With Museum in a Box, part of our intention is to put the experience of curation, tactile examination and learning through exploration literally into people’s hands – and what form these physical artifacts take is a fairly involved decision and one that we are interested in exploring.
On the other hand, with our upcoming residency at Somerset House in mind, we wanted to go ahead, print a set of objects and explore the possibilities of 1,000 year old artifacts shrunk down to pocket size with modern tech. So we printed our first set of objects, which you can see in the above photo: Scan the World models printed by iMakr’s My Mini Factory.
3D printing a set of museum objects for human interaction comes with a bunch of interesting considerations, informed by a variety of needs and seeing our first set has got me thinking about a few of them…
3D printing is an amazing development in manufacturing but is currently still pretty expensive. Quotes from several printers in London for a set of print ready models (meaning the digital 3D files are in the right format, cleaned up, ready to go) came in at £200 – £300.
The expense, among other things, results from a) 3D print services charging by the hour for use of their printers – the bigger the print, the longer it takes, the more it costs and b) a finer print resolution (say 0.05mm layers) takes longer to layer up than a rough resolution (say .3mm per layer). Here are some pics to illustrate what I’m talking about. Those quotes were for “economy” i.e. lowish resolution prints, by the way.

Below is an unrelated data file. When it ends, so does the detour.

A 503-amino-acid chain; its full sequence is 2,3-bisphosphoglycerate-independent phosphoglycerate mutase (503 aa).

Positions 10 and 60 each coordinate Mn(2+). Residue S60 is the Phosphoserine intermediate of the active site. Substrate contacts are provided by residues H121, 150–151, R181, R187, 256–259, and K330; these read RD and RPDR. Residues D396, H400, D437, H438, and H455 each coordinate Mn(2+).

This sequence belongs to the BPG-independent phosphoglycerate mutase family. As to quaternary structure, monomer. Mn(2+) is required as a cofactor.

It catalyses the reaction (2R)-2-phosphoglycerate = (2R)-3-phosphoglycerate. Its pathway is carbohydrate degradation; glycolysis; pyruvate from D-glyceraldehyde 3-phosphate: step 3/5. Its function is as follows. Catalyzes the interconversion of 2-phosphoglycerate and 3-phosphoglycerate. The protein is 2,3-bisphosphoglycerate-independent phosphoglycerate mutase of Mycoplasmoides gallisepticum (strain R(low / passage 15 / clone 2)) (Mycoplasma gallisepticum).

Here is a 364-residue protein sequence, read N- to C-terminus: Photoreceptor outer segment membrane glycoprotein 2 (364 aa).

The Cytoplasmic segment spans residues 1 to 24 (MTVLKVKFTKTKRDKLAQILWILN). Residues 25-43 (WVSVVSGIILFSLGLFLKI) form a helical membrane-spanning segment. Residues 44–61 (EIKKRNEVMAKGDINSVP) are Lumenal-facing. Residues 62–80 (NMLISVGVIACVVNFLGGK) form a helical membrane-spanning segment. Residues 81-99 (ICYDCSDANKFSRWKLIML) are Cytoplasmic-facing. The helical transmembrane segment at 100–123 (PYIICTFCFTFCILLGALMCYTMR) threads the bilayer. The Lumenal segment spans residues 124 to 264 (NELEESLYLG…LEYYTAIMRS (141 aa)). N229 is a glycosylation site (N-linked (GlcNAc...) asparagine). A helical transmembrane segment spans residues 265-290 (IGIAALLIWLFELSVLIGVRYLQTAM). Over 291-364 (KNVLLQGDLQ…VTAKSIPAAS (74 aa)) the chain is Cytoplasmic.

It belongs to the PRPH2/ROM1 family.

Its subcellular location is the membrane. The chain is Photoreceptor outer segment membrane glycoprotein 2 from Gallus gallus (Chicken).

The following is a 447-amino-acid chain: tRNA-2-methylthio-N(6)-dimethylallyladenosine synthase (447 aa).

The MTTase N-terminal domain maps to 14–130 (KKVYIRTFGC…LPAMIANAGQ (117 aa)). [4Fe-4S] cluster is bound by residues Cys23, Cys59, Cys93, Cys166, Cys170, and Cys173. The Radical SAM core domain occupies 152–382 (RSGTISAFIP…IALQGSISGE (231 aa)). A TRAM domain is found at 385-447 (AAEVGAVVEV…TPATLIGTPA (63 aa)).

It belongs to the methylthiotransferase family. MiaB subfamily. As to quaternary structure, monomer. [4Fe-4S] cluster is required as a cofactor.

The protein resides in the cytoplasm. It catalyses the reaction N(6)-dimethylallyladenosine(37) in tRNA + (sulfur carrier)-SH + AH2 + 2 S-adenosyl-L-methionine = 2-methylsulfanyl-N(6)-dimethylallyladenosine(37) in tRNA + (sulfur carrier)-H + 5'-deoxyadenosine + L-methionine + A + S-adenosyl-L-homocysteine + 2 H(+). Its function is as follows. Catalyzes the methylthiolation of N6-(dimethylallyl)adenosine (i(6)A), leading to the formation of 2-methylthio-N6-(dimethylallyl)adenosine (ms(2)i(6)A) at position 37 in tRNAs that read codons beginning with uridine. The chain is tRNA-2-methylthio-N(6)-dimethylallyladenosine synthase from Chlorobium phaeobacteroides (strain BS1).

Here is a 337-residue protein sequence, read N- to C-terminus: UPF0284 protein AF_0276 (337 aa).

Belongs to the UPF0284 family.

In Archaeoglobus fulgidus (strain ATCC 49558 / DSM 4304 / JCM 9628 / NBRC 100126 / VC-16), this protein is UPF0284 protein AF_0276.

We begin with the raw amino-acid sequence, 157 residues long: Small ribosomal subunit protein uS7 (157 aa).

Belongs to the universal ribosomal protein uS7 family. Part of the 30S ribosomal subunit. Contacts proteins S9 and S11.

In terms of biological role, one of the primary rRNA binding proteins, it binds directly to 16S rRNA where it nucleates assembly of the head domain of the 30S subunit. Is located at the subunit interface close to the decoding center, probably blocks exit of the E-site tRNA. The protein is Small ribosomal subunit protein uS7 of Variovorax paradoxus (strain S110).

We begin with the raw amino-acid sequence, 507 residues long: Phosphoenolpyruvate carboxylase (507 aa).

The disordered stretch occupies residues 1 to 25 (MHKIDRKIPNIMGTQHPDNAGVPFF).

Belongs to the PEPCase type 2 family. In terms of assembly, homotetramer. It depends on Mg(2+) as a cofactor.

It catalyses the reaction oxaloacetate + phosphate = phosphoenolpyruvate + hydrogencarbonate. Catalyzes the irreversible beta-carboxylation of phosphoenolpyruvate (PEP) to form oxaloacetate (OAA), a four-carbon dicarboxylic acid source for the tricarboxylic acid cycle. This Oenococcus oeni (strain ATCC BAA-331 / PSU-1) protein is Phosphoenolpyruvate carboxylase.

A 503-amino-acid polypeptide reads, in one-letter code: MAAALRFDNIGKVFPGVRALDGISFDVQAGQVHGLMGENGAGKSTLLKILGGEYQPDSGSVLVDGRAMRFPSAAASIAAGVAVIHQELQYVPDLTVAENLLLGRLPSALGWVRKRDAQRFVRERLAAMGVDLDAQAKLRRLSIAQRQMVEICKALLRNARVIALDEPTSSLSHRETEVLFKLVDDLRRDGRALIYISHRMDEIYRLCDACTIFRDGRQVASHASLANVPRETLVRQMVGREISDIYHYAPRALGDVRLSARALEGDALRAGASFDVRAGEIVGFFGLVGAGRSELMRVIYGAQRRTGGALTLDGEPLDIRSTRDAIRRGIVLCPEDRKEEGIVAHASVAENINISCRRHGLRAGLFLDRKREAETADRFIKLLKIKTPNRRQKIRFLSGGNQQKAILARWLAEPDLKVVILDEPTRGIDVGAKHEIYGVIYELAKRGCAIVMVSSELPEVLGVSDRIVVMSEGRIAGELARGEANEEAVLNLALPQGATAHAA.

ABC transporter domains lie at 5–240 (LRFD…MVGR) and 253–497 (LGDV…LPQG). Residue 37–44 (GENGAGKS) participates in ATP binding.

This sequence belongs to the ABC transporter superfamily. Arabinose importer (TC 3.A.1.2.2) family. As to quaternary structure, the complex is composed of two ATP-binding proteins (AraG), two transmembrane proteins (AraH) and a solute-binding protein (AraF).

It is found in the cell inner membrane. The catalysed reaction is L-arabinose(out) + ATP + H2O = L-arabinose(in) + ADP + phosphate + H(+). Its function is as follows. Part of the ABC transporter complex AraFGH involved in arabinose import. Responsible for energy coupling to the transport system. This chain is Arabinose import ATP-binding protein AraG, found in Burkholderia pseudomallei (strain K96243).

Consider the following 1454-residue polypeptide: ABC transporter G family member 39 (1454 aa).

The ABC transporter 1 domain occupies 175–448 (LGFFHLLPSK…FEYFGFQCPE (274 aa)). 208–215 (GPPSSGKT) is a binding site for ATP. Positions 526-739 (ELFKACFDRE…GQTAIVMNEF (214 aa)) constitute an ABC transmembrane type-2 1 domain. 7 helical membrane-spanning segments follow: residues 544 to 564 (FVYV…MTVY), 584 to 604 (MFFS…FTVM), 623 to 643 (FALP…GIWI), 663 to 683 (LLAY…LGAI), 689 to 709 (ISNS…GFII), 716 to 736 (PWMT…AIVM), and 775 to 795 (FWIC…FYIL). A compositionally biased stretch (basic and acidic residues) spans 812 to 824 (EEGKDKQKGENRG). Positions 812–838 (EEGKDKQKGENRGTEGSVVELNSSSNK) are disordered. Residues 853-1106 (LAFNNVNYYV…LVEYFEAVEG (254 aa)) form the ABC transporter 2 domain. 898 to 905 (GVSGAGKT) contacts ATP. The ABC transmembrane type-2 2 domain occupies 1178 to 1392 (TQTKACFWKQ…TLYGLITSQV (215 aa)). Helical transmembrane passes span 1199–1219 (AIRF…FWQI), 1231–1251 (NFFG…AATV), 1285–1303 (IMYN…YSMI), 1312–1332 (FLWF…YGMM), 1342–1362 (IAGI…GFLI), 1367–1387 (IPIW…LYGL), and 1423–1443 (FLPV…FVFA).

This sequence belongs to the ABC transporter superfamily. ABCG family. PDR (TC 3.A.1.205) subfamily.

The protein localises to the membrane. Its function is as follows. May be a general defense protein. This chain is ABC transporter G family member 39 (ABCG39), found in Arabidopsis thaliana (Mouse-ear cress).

In the interests of making this a more affordable enterprise, we asked iMakr to fit our prints into a much tighter budget and they succeeded by balancing the two factors above. Which brings us to…
As mentioned above, how much will prints cost is a relevant question, but maybe more importantly we need to figure out what is a good size print for a pair of human hands to touch and manipulate and for human eyes to examine. Printing at life size would defeat the purpose of miniaturizing a museum to fit in a box, printing too small means that things feel less substantial and, even worse, might break in the course of printing or use, like our tiiiiny Bodhisattva Tara:
While this may at first appear to be a big failure, this is part of the learning process we have undertaken, plus, even before we’ve begun, we have our first 3D print conservation project!
Definition & Accuracy
What kind of a 3D print is a good 3D print? Does it need to look and feel 100% historically accurate to be useful?
Consider the print we got of the Rosetta Stone: As you can see, the print is fairly small, much smaller than the original which stands at 114.4cm / 45in. It’s the right general shape but at this scale it’s impossible to make out the hieroglyphic, demotic and Greek figures carved on the original. Heck it’s completely the wrong colour! Do these things make it less valuable or usable?
As a replica for study it may have it’s shortcomings, but as a key, a talisman to unlocking a world of digital data and a physical artifact around which conversations can take place … it might just do 😉
All in all, I think we’ve made a great first step in our research and with our lovely prints we can explore the issues detailed above and more.
If you have any ideas, questions or suggestions about the topic of this post or our Museum in a Box – please drop us a line!